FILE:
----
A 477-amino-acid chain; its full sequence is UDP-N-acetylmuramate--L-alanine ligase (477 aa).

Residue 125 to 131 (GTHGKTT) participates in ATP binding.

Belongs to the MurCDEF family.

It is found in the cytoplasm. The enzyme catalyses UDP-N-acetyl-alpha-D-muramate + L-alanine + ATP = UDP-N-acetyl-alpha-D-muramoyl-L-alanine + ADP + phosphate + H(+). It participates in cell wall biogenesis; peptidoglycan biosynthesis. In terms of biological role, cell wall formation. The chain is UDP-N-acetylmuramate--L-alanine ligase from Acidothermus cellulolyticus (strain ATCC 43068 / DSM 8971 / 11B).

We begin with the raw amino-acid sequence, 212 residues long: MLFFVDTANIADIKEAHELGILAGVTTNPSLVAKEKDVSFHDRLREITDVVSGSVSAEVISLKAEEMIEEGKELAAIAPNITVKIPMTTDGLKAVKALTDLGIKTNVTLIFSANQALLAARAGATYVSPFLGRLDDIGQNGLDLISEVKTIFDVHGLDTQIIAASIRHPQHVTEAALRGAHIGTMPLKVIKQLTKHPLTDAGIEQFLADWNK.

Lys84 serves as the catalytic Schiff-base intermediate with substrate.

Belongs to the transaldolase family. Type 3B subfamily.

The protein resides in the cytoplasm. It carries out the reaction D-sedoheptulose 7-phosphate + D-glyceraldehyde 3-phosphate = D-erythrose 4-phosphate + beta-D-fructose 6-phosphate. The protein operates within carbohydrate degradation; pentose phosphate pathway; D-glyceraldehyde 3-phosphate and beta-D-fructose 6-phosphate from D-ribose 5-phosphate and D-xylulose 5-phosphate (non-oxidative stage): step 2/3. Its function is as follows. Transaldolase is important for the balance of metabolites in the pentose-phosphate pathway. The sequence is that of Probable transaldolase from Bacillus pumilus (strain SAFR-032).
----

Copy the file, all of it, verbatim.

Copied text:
A 477-amino-acid chain; its full sequence is UDP-N-acetylmuramate--L-alanine ligase (477 aa).

Residue 125 to 131 (GTHGKTT) participates in ATP binding.

Belongs to the MurCDEF family.

It is found in the cytoplasm. The enzyme catalyses UDP-N-acetyl-alpha-D-muramate + L-alanine + ATP = UDP-N-acetyl-alpha-D-muramoyl-L-alanine + ADP + phosphate + H(+). It participates in cell wall biogenesis; peptidoglycan biosynthesis. In terms of biological role, cell wall formation. The chain is UDP-N-acetylmuramate--L-alanine ligase from Acidothermus cellulolyticus (strain ATCC 43068 / DSM 8971 / 11B).

We begin with the raw amino-acid sequence, 212 residues long: MLFFVDTANIADIKEAHELGILAGVTTNPSLVAKEKDVSFHDRLREITDVVSGSVSAEVISLKAEEMIEEGKELAAIAPNITVKIPMTTDGLKAVKALTDLGIKTNVTLIFSANQALLAARAGATYVSPFLGRLDDIGQNGLDLISEVKTIFDVHGLDTQIIAASIRHPQHVTEAALRGAHIGTMPLKVIKQLTKHPLTDAGIEQFLADWNK.

Lys84 serves as the catalytic Schiff-base intermediate with substrate.

Belongs to the transaldolase family. Type 3B subfamily.

The protein resides in the cytoplasm. It carries out the reaction D-sedoheptulose 7-phosphate + D-glyceraldehyde 3-phosphate = D-erythrose 4-phosphate + beta-D-fructose 6-phosphate. The protein operates within carbohydrate degradation; pentose phosphate pathway; D-glyceraldehyde 3-phosphate and beta-D-fructose 6-phosphate from D-ribose 5-phosphate and D-xylulose 5-phosphate (non-oxidative stage): step 2/3. Its function is as follows. Transaldolase is important for the balance of metabolites in the pentose-phosphate pathway. The sequence is that of Probable transaldolase from Bacillus pumilus (strain SAFR-032).